Thursday, January 28th, 2010 | Random Stuff | Comments Off
Weekend of activities includes the “Dogsled Spectacular” featuring Siberian huskies in dogsledding and skijoring demonstrations (11 a.m.-4 p.m.). In “Meet the Huskies,” Adopt a Husky will be onsite with huskies available for adoption. (11 a.m.-4 p.m.) In “Husky Legacy,” learn about the Husky’s role in Alaskan history and see the film “The Last Great Race.” Complimentary tickets are available at the Visitor Center one hour prior to show. Shows are at noon, 1:30 and 3 p.m.
This is a human-only event…you must leave your dogs at home.
Friday, July 3rd, 2009 | Random Stuff | Comments Off
Today we have a guest post about skijoring. I figured it’s best to go to someone who actually does it since I knew of someone. Enjoy!
Hi there! Melissa invited me to write a short piece on skijoring (a winter sport in which a person wearing skis is pulled by one or more dogs), so I thought I’d just describe how I was introduced to the sport and some of our “adventures”. My name is Teresa Petterson, and I’m a veterinarian on the western slope of Colorado that races competitively with Bridger (Bit-A-Swissy’s Bridger -Teton) my 3 yr old Greater Swiss Mountain dog. I grew up in Michigan, so I spent my winters on cross country skis and eventually dabbled a bit with skate skiing; which can be compared to roller blading with skis. Four years ago I moved to Colorado and was a spectator at my first dog sled race in Redstone (one of the most exciting races to watch and participate in), and witnessed several racers skijoring. I was immediately hooked and couldn’t wait to try out this fast growing adrenaline filled sport. With skijoring in the back of my mind I got my second Swissy, Bridger.
Bridger was 6 months old when his first winter arrived and he spent it as any Swissy would dream, tagging along as I snow shoed and cross country skied in the mountains of Colorado. Towards the end our winter season I had Bridger wear a harness so he would get used to his new apparel, and even hooked a rope to his a harness a few times and let him pull me a short ways. He was a natural! During the summer we conditioned by hiking and backpacking in the mountains. Bridger was introduced to the sled dog commands, Gee, Hah, Lets go, stand, easy and whoa while walking on a leash then eventually while pulling a weighted sled around the yard. I will attest to this day, the last three commands don’t exist for Bridger while he is on the “chase” or at the starting line during a race. However, the most important thing to keep in mind while teaching your dog to skijor is keep it fun. Bridger’s fun is chasing another team and I don’t want to squelch that drive!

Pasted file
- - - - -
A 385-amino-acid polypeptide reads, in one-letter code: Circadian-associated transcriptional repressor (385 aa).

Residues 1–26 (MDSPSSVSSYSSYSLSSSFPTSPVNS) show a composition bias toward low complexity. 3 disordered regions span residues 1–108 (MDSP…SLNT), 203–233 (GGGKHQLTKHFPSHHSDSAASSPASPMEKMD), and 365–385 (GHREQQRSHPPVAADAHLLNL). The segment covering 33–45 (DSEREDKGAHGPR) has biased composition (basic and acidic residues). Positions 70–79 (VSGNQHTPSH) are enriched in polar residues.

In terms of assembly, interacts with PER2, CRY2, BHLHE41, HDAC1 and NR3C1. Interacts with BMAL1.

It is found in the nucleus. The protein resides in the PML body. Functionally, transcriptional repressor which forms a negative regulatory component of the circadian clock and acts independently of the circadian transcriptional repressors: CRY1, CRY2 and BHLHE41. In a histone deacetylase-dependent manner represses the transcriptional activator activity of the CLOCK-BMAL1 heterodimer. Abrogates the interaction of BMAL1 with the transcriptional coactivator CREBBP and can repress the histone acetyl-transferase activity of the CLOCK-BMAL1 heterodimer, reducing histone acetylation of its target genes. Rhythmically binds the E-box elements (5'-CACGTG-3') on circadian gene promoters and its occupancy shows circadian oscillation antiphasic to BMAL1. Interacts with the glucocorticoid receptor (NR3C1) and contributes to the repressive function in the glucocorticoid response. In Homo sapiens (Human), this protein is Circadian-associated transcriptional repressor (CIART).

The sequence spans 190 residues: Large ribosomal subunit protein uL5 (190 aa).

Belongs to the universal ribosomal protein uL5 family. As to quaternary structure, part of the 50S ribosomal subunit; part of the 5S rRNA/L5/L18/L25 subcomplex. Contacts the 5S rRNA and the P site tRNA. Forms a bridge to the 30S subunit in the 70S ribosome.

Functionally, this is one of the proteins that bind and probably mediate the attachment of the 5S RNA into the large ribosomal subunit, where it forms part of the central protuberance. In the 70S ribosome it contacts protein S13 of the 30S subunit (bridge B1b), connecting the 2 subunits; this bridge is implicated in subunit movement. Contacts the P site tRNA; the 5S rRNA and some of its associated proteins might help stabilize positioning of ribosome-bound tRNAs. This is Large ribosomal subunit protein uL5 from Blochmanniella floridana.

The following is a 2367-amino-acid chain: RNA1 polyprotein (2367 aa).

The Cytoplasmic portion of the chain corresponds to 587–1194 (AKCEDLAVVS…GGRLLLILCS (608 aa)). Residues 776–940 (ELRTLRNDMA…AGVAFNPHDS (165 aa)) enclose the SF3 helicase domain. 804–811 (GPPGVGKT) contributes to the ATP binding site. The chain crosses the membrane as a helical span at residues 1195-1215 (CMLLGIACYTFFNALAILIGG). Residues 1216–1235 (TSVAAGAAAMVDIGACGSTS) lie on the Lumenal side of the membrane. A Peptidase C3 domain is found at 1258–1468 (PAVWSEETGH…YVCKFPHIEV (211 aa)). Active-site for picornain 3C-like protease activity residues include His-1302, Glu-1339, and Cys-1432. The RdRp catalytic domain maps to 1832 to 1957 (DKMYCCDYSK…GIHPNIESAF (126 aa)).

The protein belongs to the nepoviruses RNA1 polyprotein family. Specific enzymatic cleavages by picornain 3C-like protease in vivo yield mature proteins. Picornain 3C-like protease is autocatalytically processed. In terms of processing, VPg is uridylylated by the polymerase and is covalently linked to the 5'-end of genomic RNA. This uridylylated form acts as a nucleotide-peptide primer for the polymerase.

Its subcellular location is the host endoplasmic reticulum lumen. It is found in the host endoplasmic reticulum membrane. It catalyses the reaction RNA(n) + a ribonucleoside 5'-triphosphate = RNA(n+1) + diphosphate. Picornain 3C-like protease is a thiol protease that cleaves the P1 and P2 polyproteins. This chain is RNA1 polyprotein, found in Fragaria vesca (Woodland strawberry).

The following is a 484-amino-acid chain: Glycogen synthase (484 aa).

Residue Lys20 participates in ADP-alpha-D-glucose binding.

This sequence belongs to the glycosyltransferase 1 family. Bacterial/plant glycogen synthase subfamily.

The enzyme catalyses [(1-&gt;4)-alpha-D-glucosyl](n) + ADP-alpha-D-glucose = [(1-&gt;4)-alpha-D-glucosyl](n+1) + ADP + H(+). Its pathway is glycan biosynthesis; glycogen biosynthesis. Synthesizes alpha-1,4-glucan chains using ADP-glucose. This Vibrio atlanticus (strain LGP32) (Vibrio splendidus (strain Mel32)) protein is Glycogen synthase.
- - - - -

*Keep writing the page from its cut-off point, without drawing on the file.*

As fall approached training got more intense and I started rollerblading while Bridger pulled me along, which lasted until I found out just how hard a chain link fence really is. I quickly switched to bikjoring. I really like having brakes. Fortunately, we have several sled dog teams in our town, and they let us join them for training sessions. We hooked Bridger with a team of sled dogs thinking he would love to run along with them, but we were quickly proven wrong. Usually, a team can tug along a new dog until they get the idea, but not when one is a big strong Swissy with his “mom” behind him on the 4-wheeler. So I put the chase instinct to work and ran in front of the team and off he went. How scary it can be to run along as fast as your legs will take you and have a team of 6 dogs on your heels, as the lactic acid reaches peak levels in your blood stream. The next day I brought my bike along and rode in front of the team, and Bridger never needed any encouragement after that weekend. In fact, he eventually became the leader of the team while we trained with the dogs hooked to a 4-wheeler and then the sled once snow arrived. The Huskies followed Bridger’s every lead.
Swissys are not born with the natural instinct to run as some of the Nordic breeds are, and I found I needed to borrow a husky for our training runs on the bike and skis. Without a dog to run with, or chase as the case at the races, Bridger would rather come back and run along beside me after a mile or 2 of pulling me along. Luckily for us,Team Fluff Butts and their owner loves that we put miles on them. We also train in the winter by running along with the sled dog team, which could lead to another set of stories. If you can only imagine some of the scenarios, especially since Bridger believes he is the leader of the sled dog team and at the same time is pulling me on skis. Just a few tangles!
Although Bridger is not as fast as the German Shorthaired Pointers, a breed of dog used in World Class skijoring competitions, he holds his own when racing against Huskies and other breeds used for skijoring. I hope this story will encourage a few people to give the sport a try. Recreational skijoring with your pooch can be just as rewarding as racing. Always start with basic obedience first. If you have any questions feel free to contact me on the Greater Swiss Mountain Dog forum. Two books I strongly recommend are Ski Spot Run, and Skijor with Your Dog. Equipment can be found at www.nordkyn.com and www.nooksackracing.com. Have fun!
Thanks for sharing, Teresa! I will also forward any comments or questions to Teresa if you are not able reach her through the forums.
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